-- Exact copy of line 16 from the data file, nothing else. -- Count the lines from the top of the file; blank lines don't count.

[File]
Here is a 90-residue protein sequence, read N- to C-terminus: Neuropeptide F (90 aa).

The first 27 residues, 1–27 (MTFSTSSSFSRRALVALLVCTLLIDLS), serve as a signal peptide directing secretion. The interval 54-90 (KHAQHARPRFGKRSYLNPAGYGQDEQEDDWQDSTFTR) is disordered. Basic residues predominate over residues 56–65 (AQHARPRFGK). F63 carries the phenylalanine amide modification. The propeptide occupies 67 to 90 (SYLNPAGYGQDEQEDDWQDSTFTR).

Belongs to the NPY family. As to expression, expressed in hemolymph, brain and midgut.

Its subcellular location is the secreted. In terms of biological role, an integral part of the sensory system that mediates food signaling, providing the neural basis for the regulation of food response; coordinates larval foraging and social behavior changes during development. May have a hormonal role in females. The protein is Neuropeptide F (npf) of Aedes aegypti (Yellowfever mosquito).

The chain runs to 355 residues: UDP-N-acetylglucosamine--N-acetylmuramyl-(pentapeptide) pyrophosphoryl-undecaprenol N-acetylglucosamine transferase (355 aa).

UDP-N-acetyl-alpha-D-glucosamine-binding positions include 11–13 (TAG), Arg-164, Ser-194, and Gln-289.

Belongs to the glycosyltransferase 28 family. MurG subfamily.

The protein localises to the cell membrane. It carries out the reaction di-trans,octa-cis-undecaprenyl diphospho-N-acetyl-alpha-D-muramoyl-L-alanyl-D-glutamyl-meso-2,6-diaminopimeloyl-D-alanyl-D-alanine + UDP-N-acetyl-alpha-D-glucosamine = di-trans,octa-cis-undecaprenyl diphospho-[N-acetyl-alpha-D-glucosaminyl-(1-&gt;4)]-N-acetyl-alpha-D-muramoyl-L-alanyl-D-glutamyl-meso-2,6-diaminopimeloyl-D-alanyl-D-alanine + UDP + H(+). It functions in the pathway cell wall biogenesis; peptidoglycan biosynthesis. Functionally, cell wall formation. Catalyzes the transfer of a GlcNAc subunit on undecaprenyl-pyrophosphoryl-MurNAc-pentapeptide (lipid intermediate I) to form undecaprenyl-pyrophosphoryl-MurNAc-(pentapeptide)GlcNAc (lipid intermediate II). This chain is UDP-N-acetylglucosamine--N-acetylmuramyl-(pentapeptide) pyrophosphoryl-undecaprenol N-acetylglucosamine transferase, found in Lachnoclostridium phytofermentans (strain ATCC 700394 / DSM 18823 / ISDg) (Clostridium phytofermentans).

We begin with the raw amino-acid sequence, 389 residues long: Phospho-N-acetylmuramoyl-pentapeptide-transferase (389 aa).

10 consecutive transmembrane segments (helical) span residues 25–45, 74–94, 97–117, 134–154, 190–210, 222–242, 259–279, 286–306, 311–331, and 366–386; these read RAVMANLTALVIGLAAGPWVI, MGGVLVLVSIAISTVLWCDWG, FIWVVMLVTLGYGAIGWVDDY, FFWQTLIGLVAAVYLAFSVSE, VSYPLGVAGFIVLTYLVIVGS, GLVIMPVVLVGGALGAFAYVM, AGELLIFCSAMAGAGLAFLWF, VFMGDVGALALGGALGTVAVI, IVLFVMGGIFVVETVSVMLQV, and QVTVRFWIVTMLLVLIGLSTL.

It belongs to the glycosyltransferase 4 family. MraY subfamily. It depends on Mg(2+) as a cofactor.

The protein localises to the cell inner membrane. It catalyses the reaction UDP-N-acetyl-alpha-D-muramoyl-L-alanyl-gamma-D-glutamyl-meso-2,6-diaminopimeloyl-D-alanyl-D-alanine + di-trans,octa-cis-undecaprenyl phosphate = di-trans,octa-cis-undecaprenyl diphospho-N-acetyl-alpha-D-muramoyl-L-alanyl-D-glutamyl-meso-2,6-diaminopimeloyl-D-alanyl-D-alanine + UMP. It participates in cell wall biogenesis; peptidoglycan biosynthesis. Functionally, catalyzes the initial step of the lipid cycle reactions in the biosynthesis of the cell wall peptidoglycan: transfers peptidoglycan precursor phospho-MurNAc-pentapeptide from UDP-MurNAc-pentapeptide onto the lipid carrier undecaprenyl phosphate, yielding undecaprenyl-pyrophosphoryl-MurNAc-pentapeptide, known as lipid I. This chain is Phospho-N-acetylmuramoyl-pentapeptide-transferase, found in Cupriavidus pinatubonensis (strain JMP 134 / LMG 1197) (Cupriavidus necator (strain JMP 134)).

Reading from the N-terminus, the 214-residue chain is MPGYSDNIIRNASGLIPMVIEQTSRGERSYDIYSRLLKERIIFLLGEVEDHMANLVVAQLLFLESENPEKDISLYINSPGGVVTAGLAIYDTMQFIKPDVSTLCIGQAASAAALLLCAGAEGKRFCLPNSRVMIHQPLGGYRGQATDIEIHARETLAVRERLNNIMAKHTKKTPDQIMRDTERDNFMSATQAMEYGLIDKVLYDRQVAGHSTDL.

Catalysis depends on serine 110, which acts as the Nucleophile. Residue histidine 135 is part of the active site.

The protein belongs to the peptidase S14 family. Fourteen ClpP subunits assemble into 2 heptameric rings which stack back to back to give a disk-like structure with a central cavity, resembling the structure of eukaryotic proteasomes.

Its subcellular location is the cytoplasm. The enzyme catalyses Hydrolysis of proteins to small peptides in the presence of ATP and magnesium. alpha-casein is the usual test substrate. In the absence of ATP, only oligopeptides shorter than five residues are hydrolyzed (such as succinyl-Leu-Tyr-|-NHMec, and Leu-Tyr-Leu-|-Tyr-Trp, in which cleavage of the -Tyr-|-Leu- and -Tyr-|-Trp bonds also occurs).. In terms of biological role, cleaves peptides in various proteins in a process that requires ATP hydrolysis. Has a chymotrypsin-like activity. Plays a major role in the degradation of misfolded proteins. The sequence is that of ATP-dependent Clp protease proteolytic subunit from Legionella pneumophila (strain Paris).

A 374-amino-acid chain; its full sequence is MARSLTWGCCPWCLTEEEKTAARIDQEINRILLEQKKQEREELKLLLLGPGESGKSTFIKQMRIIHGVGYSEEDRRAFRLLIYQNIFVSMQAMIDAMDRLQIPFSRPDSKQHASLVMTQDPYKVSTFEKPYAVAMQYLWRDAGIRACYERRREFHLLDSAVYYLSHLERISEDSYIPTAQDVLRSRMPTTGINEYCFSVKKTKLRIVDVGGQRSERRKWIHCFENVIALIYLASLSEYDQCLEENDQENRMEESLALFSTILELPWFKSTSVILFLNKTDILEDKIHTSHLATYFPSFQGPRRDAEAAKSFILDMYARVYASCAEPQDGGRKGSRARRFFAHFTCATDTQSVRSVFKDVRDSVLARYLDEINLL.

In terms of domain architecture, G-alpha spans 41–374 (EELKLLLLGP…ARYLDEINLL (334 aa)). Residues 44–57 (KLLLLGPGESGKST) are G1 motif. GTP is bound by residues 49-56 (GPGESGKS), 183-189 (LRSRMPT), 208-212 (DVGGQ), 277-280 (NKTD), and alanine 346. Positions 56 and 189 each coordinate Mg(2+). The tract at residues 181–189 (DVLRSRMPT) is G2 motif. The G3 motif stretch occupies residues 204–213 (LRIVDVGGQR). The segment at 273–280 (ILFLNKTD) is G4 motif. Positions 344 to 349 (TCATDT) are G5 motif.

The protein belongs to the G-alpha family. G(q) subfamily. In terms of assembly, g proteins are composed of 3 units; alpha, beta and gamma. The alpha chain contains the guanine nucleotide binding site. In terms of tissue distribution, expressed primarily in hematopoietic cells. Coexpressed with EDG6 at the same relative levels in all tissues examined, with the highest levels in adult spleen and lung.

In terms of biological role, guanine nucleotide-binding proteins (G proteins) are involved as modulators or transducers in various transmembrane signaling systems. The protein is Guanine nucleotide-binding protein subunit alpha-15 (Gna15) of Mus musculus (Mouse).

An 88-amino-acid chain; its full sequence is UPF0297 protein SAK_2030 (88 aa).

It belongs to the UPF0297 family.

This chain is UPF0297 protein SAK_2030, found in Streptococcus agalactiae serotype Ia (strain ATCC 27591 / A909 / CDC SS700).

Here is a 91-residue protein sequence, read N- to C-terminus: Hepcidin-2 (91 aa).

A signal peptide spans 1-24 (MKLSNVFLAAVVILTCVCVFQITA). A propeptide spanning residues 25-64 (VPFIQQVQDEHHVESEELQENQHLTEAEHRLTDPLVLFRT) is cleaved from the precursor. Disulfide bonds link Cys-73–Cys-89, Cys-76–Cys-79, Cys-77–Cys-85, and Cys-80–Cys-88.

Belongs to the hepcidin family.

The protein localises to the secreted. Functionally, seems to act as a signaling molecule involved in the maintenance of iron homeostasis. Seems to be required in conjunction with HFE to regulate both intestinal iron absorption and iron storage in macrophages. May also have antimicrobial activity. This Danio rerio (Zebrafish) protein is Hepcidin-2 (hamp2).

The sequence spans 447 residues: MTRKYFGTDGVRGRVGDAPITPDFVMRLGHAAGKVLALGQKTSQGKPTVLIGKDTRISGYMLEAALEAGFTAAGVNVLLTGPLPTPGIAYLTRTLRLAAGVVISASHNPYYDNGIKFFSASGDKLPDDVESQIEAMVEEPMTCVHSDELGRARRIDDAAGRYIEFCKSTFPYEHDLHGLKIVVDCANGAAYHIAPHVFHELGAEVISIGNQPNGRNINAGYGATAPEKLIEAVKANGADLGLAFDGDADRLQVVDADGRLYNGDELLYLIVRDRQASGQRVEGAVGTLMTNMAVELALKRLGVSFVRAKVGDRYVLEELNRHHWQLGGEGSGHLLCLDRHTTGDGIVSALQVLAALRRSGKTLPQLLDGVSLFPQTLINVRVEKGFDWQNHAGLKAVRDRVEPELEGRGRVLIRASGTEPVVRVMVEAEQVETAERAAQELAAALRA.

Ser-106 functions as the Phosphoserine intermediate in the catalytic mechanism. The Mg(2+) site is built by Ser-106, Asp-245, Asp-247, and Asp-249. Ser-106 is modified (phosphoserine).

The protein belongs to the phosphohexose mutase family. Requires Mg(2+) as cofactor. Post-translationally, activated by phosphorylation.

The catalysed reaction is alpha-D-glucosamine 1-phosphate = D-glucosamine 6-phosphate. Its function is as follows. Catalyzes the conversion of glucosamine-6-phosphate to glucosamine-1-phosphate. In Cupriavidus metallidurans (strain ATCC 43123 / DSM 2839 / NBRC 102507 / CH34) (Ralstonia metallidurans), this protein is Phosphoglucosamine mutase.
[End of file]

Its subcellular location is the cytoplasm. The enzyme catalyses Hydrolysis of proteins to small peptides in the presence of ATP and magnesium. alpha-casein is the usual test substrate. In the absence of ATP, only oligopeptides shorter than five residues are hydrolyzed (such as succinyl-Leu-Tyr-|-NHMec, and Leu-Tyr-Leu-|-Tyr-Trp, in which cleavage of the -Tyr-|-Leu- and -Tyr-|-Trp bonds also occurs).. In terms of biological role, cleaves peptides in various proteins in a process that requires ATP hydrolysis. Has a chymotrypsin-like activity. Plays a major role in the degradation of misfolded proteins. The sequence is that of ATP-dependent Clp protease proteolytic subunit from Legionella pneumophila (strain Paris).